I love my job. I have several active clients, and I work part-time for each of them from the comfort of my home office. This arrangement provides great flexibility in managing my tasks and my life. But it has at least one pitfall: procrastination.
There, I admitted it. I am a procrastinator. Sign me up for Procrastinator’s Anonymous. Wow, the Great Google informs me that there really is such an organization. I don’t think my case is quite that bad, though. Out of the 10 signs of compulsive procrastination, only three of them apply to me (wanna guess which three?).
You’d think that you’d only be tempted to procrastinate when you believe that you have plenty of time to get all your work done. But the truth is quite a different story. When I have one client waiting for a specification, another waiting on code, a third on help debugging a problem, and a fourth on a weekly TechRepublic post, guess what I do? Apply software updates, read my feeds, chat with apotheon, play a game of backgammon, check my Technorati stats, anything but work on what so urgently demands my attention. On the other hand, when I only have a few well laid-out tasks to perform, then I’m ready to get them done and check them off.
Therein lies the key, I think, to overcoming procrastination. If you feel overwhelmed by the enormity of what you need to accomplish, then it’s easy to put off getting started — because you feel like you’ll never get finished. So, the most important step is to break down your work into small tasks that can be easily accomplished. Make a list. As you check each one off, your sense of progress helps you to keep going on to the next task. Make sure that you give yourself a break now and then, as a mini-reward for getting things done. But then turn right around and get started again.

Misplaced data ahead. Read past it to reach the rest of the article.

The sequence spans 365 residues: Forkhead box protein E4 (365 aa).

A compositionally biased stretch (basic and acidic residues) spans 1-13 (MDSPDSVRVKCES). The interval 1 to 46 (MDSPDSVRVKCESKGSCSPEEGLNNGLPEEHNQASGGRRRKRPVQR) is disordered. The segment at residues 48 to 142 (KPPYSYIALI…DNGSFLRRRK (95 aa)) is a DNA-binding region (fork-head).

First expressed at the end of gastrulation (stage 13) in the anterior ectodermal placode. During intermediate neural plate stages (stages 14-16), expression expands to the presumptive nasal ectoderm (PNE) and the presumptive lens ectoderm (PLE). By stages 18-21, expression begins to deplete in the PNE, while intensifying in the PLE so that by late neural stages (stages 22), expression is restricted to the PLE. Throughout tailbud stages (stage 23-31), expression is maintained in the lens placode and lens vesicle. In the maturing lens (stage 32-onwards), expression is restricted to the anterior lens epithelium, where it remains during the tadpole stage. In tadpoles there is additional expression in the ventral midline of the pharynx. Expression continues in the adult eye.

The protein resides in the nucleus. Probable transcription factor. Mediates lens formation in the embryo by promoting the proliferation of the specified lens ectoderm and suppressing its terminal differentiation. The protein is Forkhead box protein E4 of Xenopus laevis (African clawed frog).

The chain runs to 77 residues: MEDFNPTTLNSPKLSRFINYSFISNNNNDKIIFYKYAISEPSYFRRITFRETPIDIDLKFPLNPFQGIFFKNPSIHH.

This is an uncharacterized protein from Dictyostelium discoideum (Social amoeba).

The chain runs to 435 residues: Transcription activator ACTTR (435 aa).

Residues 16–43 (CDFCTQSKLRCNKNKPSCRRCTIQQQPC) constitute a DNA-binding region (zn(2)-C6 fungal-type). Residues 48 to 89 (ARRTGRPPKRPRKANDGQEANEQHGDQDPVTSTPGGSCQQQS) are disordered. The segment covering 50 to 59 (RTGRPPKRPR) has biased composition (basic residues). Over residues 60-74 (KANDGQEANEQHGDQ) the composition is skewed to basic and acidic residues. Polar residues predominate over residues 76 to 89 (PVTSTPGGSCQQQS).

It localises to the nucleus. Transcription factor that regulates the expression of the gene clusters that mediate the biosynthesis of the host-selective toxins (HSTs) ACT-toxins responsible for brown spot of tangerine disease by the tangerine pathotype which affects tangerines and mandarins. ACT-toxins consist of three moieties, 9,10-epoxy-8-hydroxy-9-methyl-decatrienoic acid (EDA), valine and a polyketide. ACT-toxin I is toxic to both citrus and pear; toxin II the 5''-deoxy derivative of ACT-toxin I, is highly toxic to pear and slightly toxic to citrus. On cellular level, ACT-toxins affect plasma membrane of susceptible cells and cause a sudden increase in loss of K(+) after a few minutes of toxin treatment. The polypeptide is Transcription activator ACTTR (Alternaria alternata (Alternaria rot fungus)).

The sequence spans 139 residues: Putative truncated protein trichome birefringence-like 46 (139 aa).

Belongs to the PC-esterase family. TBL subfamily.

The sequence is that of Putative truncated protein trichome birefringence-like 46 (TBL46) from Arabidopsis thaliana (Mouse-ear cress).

Getting started is the hardest part. Once you start working on a task, it’s pretty easy to keep on going. So minimize interruptions. Every time you’re interrupted, you have to force yourself to get started all over again. Make sure that the people around you understand that and respect your “on” time. I’ve even stopped answering the phone, unless the caller ID shows me that it’s going to be related to my current task. Otherwise, please leave a message.
Incidentally, one of the reasons why I’ve always preferred billing by the hour is that it represents an incentive to keep me working, because time spent procrastinating is time without pay. But honestly, that doesn’t help much.
Sometimes procrastination represents a passive-aggressive pushback against a task that you never wanted to perform in the first place, but you agreed to do anyway. You’ve got to ask yourself some hard questions when that happens. Why did I agree to do this? Did I feel powerless to refuse? Is this really the kind of work that I want? One of the best cures for procrastination is to weed out some of those tasks. Sometimes you just need to say no. Once you get that monkey off your back, your remaining tasks will seem even more rewarding. And if you can’t get rid of an onerous task, then get rid of it by doing it first.
A site called Procrastination Help offers some “quick fixes.”.I like “get attractive tools for tasks that cause your procrastination” (as if I needed another excuse for buying new gadgets). Why does that approach work? Because it helps you to envision the task differently, as something fun. You could also try other ways to change your attitude towards the work, like thinking about how cool this job would seem to someone else — maybe even to yourself several years ago. “If I could have known when I was a lowly entry-level programmer that I would be doing this kind of work today…” should help to lift your spirits. But of course, if you would complete that thought with “… I would have slit my wrists,” then maybe it’s time for a new job.